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Lose the jargon, improve the website: Cincinnati is making changes to boost engagement

The Cincinnati skyline as seen from Lower Price Hill.
Becca Costello
The Cincinnati skyline as seen from Lower Price Hill.

A new community engagement plan for the city of Cincinnati is expected to be complete by this time next year.

Officials have been working on the plan since September, when Council passed an ordinance asking the city manager to develop new policies. It was based on a motion passed six years ago that was never implemented.

The Department of Planning and Engagement took the lead on getting public input on how the city can improve. Eighty-five people participated in three public meetings last November, one in Bond Hill, one in Westwood, and one virtually. An online survey collected 159 responses from 33 neighborhoods.

"We were reminded that communication is a two-way street: people want to communicate to us, [and] they want us to communicate to them," said Katherine Keough-Jurs, city planning director. "One of the things we heard on numerous occasions is the need for some sort of centralized location on the website to find information about how to engage."

People said they'd like to see information from the city on non-traditional platforms, not just on the website and social media. And they said the city needs to re-word jargon-heavy language that’s difficult to understand.

Keough-Jurs says residents want the city to work with community councils, but also with other organizations that are active in neighborhoods.

"And they've asked for us to meet communities where they already are," she said. "So instead of scheduling a bunch of our own events, how do we take advantage of events that are already happening?"

A recent statistically significant survey done on behalf of the city shows 45% of residents are dissatisfied or very dissatisfied with opportunities to engage with the city administration, and 50% of residents are dissatisfied or very dissatisfied with opportunities to engage with elected officials.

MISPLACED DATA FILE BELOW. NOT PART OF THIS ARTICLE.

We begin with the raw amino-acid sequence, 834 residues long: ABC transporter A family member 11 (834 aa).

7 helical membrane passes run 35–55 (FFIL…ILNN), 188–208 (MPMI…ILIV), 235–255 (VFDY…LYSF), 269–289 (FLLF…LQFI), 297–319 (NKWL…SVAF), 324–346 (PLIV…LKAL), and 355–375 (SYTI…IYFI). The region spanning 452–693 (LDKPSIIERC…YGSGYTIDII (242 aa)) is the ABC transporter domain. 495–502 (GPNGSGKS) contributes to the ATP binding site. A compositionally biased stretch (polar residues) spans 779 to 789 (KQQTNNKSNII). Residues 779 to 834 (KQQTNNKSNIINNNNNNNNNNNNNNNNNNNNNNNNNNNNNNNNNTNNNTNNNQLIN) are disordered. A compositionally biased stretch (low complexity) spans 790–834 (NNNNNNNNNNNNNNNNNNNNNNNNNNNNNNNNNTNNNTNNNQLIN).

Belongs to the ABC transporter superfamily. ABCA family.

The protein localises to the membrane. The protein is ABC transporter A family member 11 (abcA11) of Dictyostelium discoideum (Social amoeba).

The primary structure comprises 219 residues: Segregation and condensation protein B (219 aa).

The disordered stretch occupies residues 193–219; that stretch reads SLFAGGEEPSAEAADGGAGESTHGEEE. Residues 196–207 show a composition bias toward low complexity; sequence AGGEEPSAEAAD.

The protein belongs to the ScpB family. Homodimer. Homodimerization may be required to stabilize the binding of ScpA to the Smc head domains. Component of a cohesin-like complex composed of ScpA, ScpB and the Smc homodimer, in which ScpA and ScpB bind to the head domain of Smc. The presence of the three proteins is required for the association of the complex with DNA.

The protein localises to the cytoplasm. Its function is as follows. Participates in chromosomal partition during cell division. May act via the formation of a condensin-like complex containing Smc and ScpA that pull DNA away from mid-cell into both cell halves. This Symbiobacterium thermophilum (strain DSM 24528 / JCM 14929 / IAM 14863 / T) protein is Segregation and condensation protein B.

That survey will be part of the forthcoming community engagement plan. Officials are also working with the Bloomberg Center for Public Innovation to improve community engagement. Cincinnati is one of 13 cities around the world chosen for the Innovation Training program this year.

Keough-Jurs says the city can make some immediate changes while the long-term engagement plan is still in the works.

"Right now, the City Manager's Office is really staffing up the City Communications Office, dedicating three full-time employees to city-wide communication efforts," she said. "And those employees will also be creating a strategic communications plan."

She says they're also looking at possible updates to the city website to make it more user-friendly so residents can find what they need more quickly.

The department is also requesting two new positions in the next fiscal year budget: engagement specialists. The new positions are included in the interim city manager's and mayor's draft. Council can amend the first budget draft and must approve a final version by the end of June.

"And then one of the things that we are looking to do is identify communication and engagement specialists in every department," Keough-Jurs said. "We want to make sure that we are cross-training and collaborating and all speaking from the same page."

More engagement opportunities are planned over the summer, before staff offer a draft to the city manager for more public input at the end of this year and beginning of next year. A final plan is expected to be ready by spring 2023.

See the full presentation below:

Local Government Reporter with a particular focus on Cincinnati; experienced journalist in public radio and television throughout the Midwest. Enthusiastic about: civic engagement, public libraries, and urban planning.